The civil engineers of the Tallinn University of Technology (TalTech) have developed a theoretical design method that allows more secure and cost-efficient construction of timber structures.
For the last four years, an engineering research group at TalTech has analysed fire resistance of timber structures, by considering the effect of different insulation materials used in construction.
“The aim of the research work was to significantly contribute to the updating and flexibility of the standard for fire design of timber structures in force in the EU already since 2004, in order to ensure a more cost-effective construction,” Alar Just, a professor at TalTech and the head of the research group, told the university’s blog.
The research focused on identification of the fire resistance of building material prior to the design phase. “So far, this has been done primarily by full-scale fire tests. However, the full-scale fire tests are far from being a sustainable and an environmentally friendly method of analysis. Our researchers offer an alternative, a more inexpensive and flexible theoretical design method,” the researchers said.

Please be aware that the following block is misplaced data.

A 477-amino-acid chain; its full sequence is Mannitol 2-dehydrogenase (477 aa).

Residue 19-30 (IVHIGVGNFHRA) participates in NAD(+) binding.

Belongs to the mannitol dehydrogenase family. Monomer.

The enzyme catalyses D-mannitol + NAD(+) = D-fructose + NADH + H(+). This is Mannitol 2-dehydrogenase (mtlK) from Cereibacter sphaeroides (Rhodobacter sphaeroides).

Allowing the use of alternatives
The new theoretical design methods allow the effect of different components on fire resistance to be considered and they can be applied more widely than just to one specific structure.
“For example, in the last decades gypsum board was practically the only fire-resistant insulation material allowed to be used,” Just told the TalTech blog. “The results based on the new fire resistance calculation methods allow the use of other alternatives – a cheaper and more environmentally friendly clay plaster, the qualities of which are not worse that these of a gypsum board. In the future, we certainly want to investigate other natural insulation products.”
The results of the analysis carried out by the TalTech researchers will be considered in the new Eurocode, the harmonised technical rules specifying how structural design should be conducted within the European Union, coming into force in 2022.
Cover: Testing the fire resistance of different materials at TalTech. Picture by Katrin Nele Mäger.